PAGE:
Two young soldiers, Bartle (21) and Murph (18) navigate the terrors of the Iraq war under the command of the older, troubled Sergeant Sterling. All the while, Bartle is tortured by a promise he made to Murph's mother before their deployment.
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"Yellow Birds" follows John Bartle and the difficulties he faces in keeping his humanity, his urge to survive and his friend Murph alive during the war in Iraq, as well as his life and struggles with his memories of the war after he comes back to Virginia.Written by
A first version of the movie headed by the producers was presented during the Sundance Film Festival. But following, the mixed reception of the audience, the movie was reedited by Moors point of view. See more »
Bartle and Murphy address non-commissioned officers as "sir" numerous times throughout the film. NCOs are referred to by their rank (sergeant, staff sergeant) in the US Army, Only commissioned officers are referred to or addressed as "sir" (warrant officers can be addressed as"Mr (their last name)" or as "sir" . This is a serious error in protocol and would have been correct by the NCO being addressed immediately. See more »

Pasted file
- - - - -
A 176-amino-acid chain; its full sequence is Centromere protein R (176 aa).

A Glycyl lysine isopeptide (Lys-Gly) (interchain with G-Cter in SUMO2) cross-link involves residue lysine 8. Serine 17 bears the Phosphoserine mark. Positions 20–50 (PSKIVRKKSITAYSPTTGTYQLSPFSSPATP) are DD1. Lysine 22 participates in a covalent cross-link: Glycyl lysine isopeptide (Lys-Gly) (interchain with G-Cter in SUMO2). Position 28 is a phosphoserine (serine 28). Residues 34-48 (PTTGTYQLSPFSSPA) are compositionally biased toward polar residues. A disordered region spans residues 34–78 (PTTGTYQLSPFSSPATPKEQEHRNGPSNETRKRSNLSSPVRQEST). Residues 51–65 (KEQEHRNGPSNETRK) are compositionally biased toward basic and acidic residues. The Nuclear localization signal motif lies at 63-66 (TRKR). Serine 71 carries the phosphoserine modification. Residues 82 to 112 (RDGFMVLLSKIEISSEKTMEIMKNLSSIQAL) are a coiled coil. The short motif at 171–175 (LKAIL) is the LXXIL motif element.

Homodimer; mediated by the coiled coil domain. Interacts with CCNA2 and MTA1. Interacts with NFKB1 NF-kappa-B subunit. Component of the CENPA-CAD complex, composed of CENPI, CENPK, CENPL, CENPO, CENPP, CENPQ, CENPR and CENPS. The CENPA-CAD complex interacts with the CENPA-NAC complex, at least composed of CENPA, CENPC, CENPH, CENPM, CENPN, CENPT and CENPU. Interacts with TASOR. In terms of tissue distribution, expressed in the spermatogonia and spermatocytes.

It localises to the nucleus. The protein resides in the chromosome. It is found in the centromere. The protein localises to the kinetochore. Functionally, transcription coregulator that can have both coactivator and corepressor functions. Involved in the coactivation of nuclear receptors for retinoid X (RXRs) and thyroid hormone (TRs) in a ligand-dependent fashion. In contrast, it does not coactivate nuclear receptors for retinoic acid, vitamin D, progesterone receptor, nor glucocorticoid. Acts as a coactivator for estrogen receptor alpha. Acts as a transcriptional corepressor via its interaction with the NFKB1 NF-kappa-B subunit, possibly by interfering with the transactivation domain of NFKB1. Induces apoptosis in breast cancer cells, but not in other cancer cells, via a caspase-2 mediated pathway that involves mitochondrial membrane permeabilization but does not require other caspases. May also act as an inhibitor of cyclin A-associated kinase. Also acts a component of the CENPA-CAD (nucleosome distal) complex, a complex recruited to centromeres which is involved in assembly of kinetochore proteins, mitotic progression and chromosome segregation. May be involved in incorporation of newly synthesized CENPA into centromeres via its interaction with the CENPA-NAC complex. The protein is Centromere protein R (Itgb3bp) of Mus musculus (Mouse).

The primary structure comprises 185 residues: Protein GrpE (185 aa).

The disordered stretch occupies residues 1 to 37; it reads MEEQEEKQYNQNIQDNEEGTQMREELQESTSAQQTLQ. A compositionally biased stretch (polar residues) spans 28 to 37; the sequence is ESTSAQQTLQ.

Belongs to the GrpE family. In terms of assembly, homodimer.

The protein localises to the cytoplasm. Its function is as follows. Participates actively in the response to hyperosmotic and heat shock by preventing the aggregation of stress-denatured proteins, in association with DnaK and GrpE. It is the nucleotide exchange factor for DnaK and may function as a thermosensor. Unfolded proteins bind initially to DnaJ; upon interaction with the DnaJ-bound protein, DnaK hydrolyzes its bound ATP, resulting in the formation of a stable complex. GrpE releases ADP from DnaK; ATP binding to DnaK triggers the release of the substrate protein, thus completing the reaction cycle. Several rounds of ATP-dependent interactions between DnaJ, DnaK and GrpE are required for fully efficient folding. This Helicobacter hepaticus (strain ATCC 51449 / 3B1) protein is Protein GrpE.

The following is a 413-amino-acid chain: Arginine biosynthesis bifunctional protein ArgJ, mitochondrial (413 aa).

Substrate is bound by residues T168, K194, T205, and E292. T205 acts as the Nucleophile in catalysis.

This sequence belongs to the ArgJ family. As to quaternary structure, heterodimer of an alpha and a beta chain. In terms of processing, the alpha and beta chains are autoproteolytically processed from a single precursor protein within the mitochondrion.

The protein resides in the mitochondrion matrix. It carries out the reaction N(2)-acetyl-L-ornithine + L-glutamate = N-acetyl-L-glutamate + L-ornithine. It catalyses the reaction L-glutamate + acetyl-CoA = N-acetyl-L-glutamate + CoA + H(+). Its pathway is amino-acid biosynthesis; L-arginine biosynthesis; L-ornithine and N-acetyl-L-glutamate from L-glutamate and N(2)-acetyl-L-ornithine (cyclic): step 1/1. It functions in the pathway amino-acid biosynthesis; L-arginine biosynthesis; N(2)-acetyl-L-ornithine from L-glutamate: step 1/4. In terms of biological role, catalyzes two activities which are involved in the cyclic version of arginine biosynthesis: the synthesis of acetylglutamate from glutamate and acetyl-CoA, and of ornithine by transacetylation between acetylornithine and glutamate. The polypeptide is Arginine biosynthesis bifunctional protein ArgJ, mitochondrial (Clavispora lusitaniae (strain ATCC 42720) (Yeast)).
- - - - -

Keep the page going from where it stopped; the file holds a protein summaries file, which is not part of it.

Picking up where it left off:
This is a strong and compelling adaptation of Kevin Power novel involving the Iraq War. It has driven and poetic moments, and versatile and strong acting, but does have the almost jumpy feel to it as we go back and forth from real time to different engagements in the film. . The strength of Director Alexandre Moore elicits centered performances from his cast, including strong support by Aniston as a desperate mother, Collette as an exasperated one, and Huston as a veteran leader who defies the easy dramatic classifications of "good" and "bad." The strength and passion of the film lies with the two leads who are outstanding. Sheridan (Mud, Joe, Ready Player One) is a soulful actor who deftly conveys Murph's naïveté and eventual break and crisis. He's instantly sympathetic. Ehrenreich, who has swung hard from impressive work (Hail, Caesar) to less so (Solo: A Star Wars Story) is focused and settled as the damaged young man at the story's center. His Bartle is a true everyman -- without direction, not a star soldier, not a failure. The difference in him before and after he reaches his personal breaking point is clear; the sometimes-poetic narration seems to come from somewhere that didn't exist until it was unearthed by his experiences.
The levity of the film comes from the emotional and compelling performances. War pictures come across many ways and mostly with action and eye popping cinematography. This film comes at you in a completely different way and tells the story of what men and women see, feel and think in times of battle. Many are fearful, scared and become soulless to the graphic scenes they see. I like the film and feel it deserves many accolades. A superb story and perfectly captures the feel of war. A solid 8 out of 10
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